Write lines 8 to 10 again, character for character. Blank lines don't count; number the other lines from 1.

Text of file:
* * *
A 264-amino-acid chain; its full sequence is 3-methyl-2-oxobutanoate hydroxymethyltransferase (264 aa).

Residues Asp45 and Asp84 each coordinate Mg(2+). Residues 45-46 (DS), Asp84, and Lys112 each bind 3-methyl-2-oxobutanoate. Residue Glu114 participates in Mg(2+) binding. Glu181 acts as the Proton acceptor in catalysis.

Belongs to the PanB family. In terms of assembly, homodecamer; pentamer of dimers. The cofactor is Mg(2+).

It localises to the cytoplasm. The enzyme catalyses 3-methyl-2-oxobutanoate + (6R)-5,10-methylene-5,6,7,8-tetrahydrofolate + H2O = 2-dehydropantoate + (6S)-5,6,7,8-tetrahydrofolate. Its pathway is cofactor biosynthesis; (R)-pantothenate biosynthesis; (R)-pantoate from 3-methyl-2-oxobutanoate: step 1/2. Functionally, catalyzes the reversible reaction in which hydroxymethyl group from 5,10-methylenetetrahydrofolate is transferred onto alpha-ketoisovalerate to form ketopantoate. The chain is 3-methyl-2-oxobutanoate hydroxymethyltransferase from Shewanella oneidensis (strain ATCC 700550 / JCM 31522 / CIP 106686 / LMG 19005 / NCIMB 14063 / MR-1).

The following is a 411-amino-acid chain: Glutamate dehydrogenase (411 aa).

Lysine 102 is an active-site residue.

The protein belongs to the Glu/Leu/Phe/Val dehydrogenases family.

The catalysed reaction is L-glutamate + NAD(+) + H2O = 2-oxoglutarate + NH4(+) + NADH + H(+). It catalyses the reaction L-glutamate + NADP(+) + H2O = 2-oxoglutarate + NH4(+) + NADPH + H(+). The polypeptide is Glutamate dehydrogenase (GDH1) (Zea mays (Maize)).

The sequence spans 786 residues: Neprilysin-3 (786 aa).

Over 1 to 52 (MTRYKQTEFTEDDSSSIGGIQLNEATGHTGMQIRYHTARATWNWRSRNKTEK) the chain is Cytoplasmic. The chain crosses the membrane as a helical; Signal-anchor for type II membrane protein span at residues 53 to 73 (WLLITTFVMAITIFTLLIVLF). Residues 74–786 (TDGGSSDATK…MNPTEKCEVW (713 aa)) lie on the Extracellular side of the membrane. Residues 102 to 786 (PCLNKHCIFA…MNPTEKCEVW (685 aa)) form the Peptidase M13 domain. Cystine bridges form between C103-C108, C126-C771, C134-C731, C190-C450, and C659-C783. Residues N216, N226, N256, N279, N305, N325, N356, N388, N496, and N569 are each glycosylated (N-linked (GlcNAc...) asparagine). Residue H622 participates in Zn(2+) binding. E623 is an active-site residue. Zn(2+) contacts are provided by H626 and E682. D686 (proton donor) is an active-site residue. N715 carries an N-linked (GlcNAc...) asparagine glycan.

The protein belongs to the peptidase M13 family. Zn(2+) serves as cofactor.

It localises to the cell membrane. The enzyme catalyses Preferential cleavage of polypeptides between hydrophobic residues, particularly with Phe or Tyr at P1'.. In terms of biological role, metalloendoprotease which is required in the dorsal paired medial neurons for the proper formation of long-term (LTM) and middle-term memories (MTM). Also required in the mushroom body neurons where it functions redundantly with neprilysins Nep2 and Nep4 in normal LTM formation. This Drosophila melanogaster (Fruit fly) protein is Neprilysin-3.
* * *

The catalysed reaction is L-glutamate + NAD(+) + H2O = 2-oxoglutarate + NH4(+) + NADH + H(+). It catalyses the reaction L-glutamate + NADP(+) + H2O = 2-oxoglutarate + NH4(+) + NADPH + H(+). The polypeptide is Glutamate dehydrogenase (GDH1) (Zea mays (Maize)).

The sequence spans 786 residues: Neprilysin-3 (786 aa).

Over 1 to 52 (MTRYKQTEFTEDDSSSIGGIQLNEATGHTGMQIRYHTARATWNWRSRNKTEK) the chain is Cytoplasmic. The chain crosses the membrane as a helical; Signal-anchor for type II membrane protein span at residues 53 to 73 (WLLITTFVMAITIFTLLIVLF). Residues 74–786 (TDGGSSDATK…MNPTEKCEVW (713 aa)) lie on the Extracellular side of the membrane. Residues 102 to 786 (PCLNKHCIFA…MNPTEKCEVW (685 aa)) form the Peptidase M13 domain. Cystine bridges form between C103-C108, C126-C771, C134-C731, C190-C450, and C659-C783. Residues N216, N226, N256, N279, N305, N325, N356, N388, N496, and N569 are each glycosylated (N-linked (GlcNAc...) asparagine). Residue H622 participates in Zn(2+) binding. E623 is an active-site residue. Zn(2+) contacts are provided by H626 and E682. D686 (proton donor) is an active-site residue. N715 carries an N-linked (GlcNAc...) asparagine glycan.